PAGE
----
April 24th, 2013 at 11:07 am

PhysX Research: Real Time Dynamic Fracture explained

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Latest iteration of real-time fracturing and destruction technology, showcased at GDC 2013, is now explained in a new “Real Time Dynamic Fracture with Volumetric Approximate Convex Decompositions” paper by Matthias Müller-Fischer (NVIDIA), Nuttapong Chentanez (NVIDIA) and Tae-Yong Kim (NVIDIA).


We propose a new fast, robust and controllable method to simulate the dynamic destruction of large and complex objects in real time. The common method for fracture simulation in computer games is to pre-fracture models and replace objects by their pre-computed parts at run-time. This popular method is computationally cheap but has the disadvantages that the fracture pattern does not align with the impact location and that the number of hierarchical fracture levels is fixed.

Our method allows dynamic fracturing of large objects into an unlimited number of pieces fast enough to be used in computer games. We represent visual meshes by volumetric approximate convex decompositions (VACD) and apply user-defined fracture patterns dependent on the impact location.

The method supports partial fracturing meaning that fracture patterns can be applied locally at multiple locations of an object. We propose new methods for computing a VACD, for approximate convex hull construction and for detecting islands in the convex decomposition after partial destruction in order to determine support structures.

We must note that this research is specifically targeted to be implemented in upcoming versions of APEX Destruction module.

Written by Zogrim

April 23rd, 2013 at 3:53 pm

Introduction to Position Based Fluids

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Many of you may have already seen an impressive real-time destruction and fluid simulation demo from GDC 2013.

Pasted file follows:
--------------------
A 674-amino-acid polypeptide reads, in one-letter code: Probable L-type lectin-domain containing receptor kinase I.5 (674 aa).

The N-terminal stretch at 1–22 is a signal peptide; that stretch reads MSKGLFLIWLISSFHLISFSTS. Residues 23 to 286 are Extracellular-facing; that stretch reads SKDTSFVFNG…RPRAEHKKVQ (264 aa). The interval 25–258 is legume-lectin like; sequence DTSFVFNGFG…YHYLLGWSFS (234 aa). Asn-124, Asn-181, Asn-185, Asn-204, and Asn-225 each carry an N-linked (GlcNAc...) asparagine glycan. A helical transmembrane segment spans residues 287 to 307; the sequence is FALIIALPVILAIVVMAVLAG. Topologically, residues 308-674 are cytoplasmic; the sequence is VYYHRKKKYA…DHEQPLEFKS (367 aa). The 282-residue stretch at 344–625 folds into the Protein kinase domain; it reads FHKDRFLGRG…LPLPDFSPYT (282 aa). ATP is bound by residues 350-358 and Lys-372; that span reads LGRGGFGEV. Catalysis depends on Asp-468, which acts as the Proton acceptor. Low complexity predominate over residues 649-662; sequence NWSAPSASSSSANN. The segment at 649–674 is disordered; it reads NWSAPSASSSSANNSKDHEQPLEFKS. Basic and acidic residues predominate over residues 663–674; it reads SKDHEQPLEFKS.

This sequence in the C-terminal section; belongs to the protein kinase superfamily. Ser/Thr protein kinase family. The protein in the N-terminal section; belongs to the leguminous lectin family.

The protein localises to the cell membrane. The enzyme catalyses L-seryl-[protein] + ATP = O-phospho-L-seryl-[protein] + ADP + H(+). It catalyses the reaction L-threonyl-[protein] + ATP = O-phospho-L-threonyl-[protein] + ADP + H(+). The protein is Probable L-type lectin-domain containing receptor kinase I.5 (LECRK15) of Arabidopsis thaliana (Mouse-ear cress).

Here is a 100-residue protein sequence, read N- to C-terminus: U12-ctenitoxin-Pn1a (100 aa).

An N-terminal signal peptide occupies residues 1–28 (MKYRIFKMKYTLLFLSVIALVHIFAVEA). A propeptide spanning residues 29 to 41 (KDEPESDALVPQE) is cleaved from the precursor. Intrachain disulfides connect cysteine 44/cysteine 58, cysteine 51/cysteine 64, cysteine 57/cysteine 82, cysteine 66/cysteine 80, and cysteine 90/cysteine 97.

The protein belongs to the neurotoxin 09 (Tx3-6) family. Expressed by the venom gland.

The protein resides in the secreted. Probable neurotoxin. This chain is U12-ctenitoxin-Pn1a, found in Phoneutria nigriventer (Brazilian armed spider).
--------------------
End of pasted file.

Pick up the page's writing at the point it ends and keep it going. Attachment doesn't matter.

Update: Position Based Fluids explained

Update #2: Introducing NVIDIA FLEX: unified GPU PhysX solver

We won’t talk about fracturing technology today, instead, let’s focus on the new fluid simulation algorithm, presented in the demo – it is known as Position Based Fluids.

Position Based Fluids is a way of simulating liquids using Position Based Dynamics (PBD), the same framework that is utilized for cloth and deformables simulation in PhysX SDK.

Because PBD uses an iterative solver, it can maintain incompressibility more efficiently than traditional SPH fluid solvers. It also has an artificial pressure term which improves particle distribution and creates nice surface tension-like effects (note the filaments in the splashes). Finally, vorticity confinement is used to allow the user to inject energy back to the fluid.

More details on this a new technique will be available later on, in a SIGGRAPH 2013 paper “Position-Based Fluids” by Miles Macklin and Matthias Mueller-Fischer, and we also expect it to be included in future versions of PhysX SDK or APEX modules.

Written by Zogrim

April 22nd, 2013 at 11:17 am

GDC 2013 Demo: real-time fracturing coupled with fluid simulation